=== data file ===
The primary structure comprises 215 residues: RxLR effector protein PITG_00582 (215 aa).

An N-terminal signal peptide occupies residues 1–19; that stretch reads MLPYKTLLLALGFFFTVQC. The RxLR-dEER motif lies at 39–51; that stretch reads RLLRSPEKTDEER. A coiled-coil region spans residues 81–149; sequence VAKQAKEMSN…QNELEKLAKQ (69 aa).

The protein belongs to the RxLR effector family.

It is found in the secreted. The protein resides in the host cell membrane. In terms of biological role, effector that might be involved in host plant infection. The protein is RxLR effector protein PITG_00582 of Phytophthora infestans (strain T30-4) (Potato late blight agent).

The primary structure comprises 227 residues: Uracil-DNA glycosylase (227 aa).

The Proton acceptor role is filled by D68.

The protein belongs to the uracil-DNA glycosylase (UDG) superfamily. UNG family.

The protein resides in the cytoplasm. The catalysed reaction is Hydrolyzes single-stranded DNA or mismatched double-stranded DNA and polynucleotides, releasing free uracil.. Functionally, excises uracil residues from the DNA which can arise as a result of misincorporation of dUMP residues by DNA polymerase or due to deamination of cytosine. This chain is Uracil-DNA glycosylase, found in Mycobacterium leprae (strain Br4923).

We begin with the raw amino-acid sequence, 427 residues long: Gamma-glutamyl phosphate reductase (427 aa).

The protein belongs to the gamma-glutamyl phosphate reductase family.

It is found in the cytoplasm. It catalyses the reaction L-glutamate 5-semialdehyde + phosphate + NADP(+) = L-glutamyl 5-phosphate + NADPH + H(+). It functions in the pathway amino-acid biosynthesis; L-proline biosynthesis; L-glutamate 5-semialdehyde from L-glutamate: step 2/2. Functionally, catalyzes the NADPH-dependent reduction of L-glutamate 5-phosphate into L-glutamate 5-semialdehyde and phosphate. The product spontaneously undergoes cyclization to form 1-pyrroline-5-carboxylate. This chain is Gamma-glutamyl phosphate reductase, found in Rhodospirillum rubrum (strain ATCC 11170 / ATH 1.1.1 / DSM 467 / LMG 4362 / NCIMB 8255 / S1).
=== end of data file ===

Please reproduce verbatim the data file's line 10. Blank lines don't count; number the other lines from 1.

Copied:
The protein belongs to the gamma-glutamyl phosphate reductase family.